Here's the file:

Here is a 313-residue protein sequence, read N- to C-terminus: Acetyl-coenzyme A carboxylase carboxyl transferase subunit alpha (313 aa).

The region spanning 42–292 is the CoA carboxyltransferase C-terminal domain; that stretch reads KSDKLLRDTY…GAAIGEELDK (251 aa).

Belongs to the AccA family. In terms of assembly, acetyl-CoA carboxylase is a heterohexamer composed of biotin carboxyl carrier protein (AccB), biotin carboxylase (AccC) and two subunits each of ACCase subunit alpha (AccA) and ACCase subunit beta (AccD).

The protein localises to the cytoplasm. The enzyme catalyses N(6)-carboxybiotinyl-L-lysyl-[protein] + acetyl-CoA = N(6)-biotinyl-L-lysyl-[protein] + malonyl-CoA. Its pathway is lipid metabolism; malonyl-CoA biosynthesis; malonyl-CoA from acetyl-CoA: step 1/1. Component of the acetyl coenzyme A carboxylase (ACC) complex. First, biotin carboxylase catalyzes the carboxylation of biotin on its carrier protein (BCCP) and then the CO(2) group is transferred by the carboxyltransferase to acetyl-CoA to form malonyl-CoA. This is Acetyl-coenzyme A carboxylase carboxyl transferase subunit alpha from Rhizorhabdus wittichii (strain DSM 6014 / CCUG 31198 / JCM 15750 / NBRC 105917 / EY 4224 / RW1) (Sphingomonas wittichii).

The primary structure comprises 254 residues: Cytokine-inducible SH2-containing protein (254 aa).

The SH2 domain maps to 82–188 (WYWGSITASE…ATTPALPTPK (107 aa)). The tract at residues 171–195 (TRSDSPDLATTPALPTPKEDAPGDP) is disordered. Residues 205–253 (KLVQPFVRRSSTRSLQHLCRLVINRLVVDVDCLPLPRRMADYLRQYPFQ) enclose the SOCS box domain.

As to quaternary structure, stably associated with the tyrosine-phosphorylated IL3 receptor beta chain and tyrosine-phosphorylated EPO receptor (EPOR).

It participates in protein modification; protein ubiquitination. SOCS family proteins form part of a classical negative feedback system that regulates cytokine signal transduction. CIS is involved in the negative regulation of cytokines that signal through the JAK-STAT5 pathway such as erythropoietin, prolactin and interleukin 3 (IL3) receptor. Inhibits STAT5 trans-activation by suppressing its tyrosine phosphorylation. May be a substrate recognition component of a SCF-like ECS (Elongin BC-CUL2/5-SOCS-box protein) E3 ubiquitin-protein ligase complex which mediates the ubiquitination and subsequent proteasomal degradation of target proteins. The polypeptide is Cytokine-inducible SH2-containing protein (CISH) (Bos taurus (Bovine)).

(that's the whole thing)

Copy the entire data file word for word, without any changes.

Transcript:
Here is a 313-residue protein sequence, read N- to C-terminus: Acetyl-coenzyme A carboxylase carboxyl transferase subunit alpha (313 aa).

The region spanning 42–292 is the CoA carboxyltransferase C-terminal domain; that stretch reads KSDKLLRDTY…GAAIGEELDK (251 aa).

Belongs to the AccA family. In terms of assembly, acetyl-CoA carboxylase is a heterohexamer composed of biotin carboxyl carrier protein (AccB), biotin carboxylase (AccC) and two subunits each of ACCase subunit alpha (AccA) and ACCase subunit beta (AccD).

The protein localises to the cytoplasm. The enzyme catalyses N(6)-carboxybiotinyl-L-lysyl-[protein] + acetyl-CoA = N(6)-biotinyl-L-lysyl-[protein] + malonyl-CoA. Its pathway is lipid metabolism; malonyl-CoA biosynthesis; malonyl-CoA from acetyl-CoA: step 1/1. Component of the acetyl coenzyme A carboxylase (ACC) complex. First, biotin carboxylase catalyzes the carboxylation of biotin on its carrier protein (BCCP) and then the CO(2) group is transferred by the carboxyltransferase to acetyl-CoA to form malonyl-CoA. This is Acetyl-coenzyme A carboxylase carboxyl transferase subunit alpha from Rhizorhabdus wittichii (strain DSM 6014 / CCUG 31198 / JCM 15750 / NBRC 105917 / EY 4224 / RW1) (Sphingomonas wittichii).

The primary structure comprises 254 residues: Cytokine-inducible SH2-containing protein (254 aa).

The SH2 domain maps to 82–188 (WYWGSITASE…ATTPALPTPK (107 aa)). The tract at residues 171–195 (TRSDSPDLATTPALPTPKEDAPGDP) is disordered. Residues 205–253 (KLVQPFVRRSSTRSLQHLCRLVINRLVVDVDCLPLPRRMADYLRQYPFQ) enclose the SOCS box domain.

As to quaternary structure, stably associated with the tyrosine-phosphorylated IL3 receptor beta chain and tyrosine-phosphorylated EPO receptor (EPOR).

It participates in protein modification; protein ubiquitination. SOCS family proteins form part of a classical negative feedback system that regulates cytokine signal transduction. CIS is involved in the negative regulation of cytokines that signal through the JAK-STAT5 pathway such as erythropoietin, prolactin and interleukin 3 (IL3) receptor. Inhibits STAT5 trans-activation by suppressing its tyrosine phosphorylation. May be a substrate recognition component of a SCF-like ECS (Elongin BC-CUL2/5-SOCS-box protein) E3 ubiquitin-protein ligase complex which mediates the ubiquitination and subsequent proteasomal degradation of target proteins. The polypeptide is Cytokine-inducible SH2-containing protein (CISH) (Bos taurus (Bovine)).